Friday, 21 October 2016

[5] Tweeting the debate

I've been meaning to post an update for a while, and here is one! I was attending some meetups recently, and decided to do some Twitter data-scraping and analysis. It is all really easy to do - you just sign up for a Twitter developer account, get your API keys, and voila! And what better subject to analyse than US politics... .

As I'm mostly a python guy, I have used the amazingly simple twitter library for connecting to the streaming API. This API outputs a sample of what is being tweeted currently (so no messing with history etc.). It lets you filter by content, so I left a machine running for 40 hours (I also gave it an upper limit of 500GB in case there were a LOT of tweets), searching for tweets with 'debate' (which includes @debate and #debate, though not #DebateNight, and is case-insensitive). I started the data collection the morning (9:45 LA time on October 18th) the day before the debate, and finished it the night after (1:45am on October 20th).

The raw data file ended up being about 12.5GB, or just over 2M tweets, so it still fits into the 'medium data' category (i.e. a number-crunching server that is 4 years old can comfortably fit it in memory). I was hoping to use tools like Spark, and maybe I will try to convert my code into that, but there was no need. You can check out (!) my code here.

What can we do with twitter data? NLTK (Natural Language ToolKit) now has a TweetTokenizer class which can tokenise hashtags, @ mentions, emoji and unicode pretty well (though in English mostly). Then we can count frequent terms, and for example generate these word clouds (using wordcloud), for most frequent words following 'trump' or 'clinton':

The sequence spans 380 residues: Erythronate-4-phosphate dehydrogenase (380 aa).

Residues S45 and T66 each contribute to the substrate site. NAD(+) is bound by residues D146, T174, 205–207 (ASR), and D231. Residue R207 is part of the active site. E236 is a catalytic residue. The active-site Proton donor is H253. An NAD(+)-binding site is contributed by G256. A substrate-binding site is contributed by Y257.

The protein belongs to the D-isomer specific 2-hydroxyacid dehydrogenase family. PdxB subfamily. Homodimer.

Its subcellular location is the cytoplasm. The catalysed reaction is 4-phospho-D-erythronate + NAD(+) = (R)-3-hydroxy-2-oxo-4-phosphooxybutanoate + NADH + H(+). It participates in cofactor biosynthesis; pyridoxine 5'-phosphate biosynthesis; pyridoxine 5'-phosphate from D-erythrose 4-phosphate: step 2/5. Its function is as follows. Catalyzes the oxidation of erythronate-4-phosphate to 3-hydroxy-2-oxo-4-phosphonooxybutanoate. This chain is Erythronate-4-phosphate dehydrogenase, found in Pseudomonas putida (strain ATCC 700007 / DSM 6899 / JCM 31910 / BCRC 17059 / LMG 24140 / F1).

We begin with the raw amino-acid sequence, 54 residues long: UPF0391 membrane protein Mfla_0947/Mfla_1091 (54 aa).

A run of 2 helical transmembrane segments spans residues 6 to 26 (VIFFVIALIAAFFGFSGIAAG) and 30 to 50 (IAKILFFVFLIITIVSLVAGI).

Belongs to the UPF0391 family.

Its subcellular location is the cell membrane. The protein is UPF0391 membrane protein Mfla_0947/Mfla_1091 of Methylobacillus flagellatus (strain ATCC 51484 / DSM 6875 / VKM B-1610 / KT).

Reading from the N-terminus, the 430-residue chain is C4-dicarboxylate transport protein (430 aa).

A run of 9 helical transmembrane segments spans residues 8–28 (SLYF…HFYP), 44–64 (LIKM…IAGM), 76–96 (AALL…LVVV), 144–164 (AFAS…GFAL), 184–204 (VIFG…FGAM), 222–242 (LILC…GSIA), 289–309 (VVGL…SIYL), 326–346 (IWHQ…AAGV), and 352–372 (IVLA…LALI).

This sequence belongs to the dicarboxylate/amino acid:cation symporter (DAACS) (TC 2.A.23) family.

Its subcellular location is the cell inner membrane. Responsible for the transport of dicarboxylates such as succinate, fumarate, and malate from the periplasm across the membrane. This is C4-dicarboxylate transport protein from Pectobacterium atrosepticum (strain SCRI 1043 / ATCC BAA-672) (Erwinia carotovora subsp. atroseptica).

Guess which one is which.

A slightly fancier thing would be to perform sentiment analysis on the tweets. I initially stumbled upon this Marco Bonzanini's series of posts about twitter analytics, but quick testing showed that I can't seem to find a good seed dictionary for calculating sentiment. After some searching I found this tool for visualising sentiment of tweets by Christopher G. Healey and R. Siddarth Shankar (from North Carolina uni, how fitting), who in turn use sentiment data gathered on MTurk and presented in this paper (available to download).

What I thought was quite smart is the way Healey et al. average sentiment. The database of sentiment mentioned above contains a mean and standard deviation of valence (positive/negative affect), estimated from many measurements. They take both of these and then compute the normal distribution pdf for the valence being exactly the mean, giving a measure of certainty about valence for each word. This is then used as a weight in averaging the sentiment for the whole tweet.
I only analysed sentiment for tweets with >= 2 words in the database, which excluded ~200k tweets (10%) from analysis.

We can see that:
Both of candidates are mentioned about equally frequently during the debate (grey highlight on the right), though Donald has a few more mentions in the night (twitter wars?)
The spike in mentions of candidates seems to be during the debate, though peak mention of both at the same time is a few hours after (comparisons?).
The sentiment of tweets which mention candidates is lower (more 'angry'/'bad'/'racist') than in tweets not mentioning them (note: line is smooth curve fit from ggplot2, using Generalized Additive Model):

Not sure if the rise in sentiment for tweets mentioning Trump is a blip, or maybe it's because he lied only a tiny bit that day?
However it seems that the more people mention any candidate, the worse they feel about them. Even more so if they mention more candidates:
But hey, I can see some hombres on the horizon!
And they are bad! Tremendously bad!

Comments? Leave a comment, check out my source code, give me a shout!

Friday, 8 May 2015

[4] FPTP bias - who's gained and lost the most in GE2015 due to FPTP?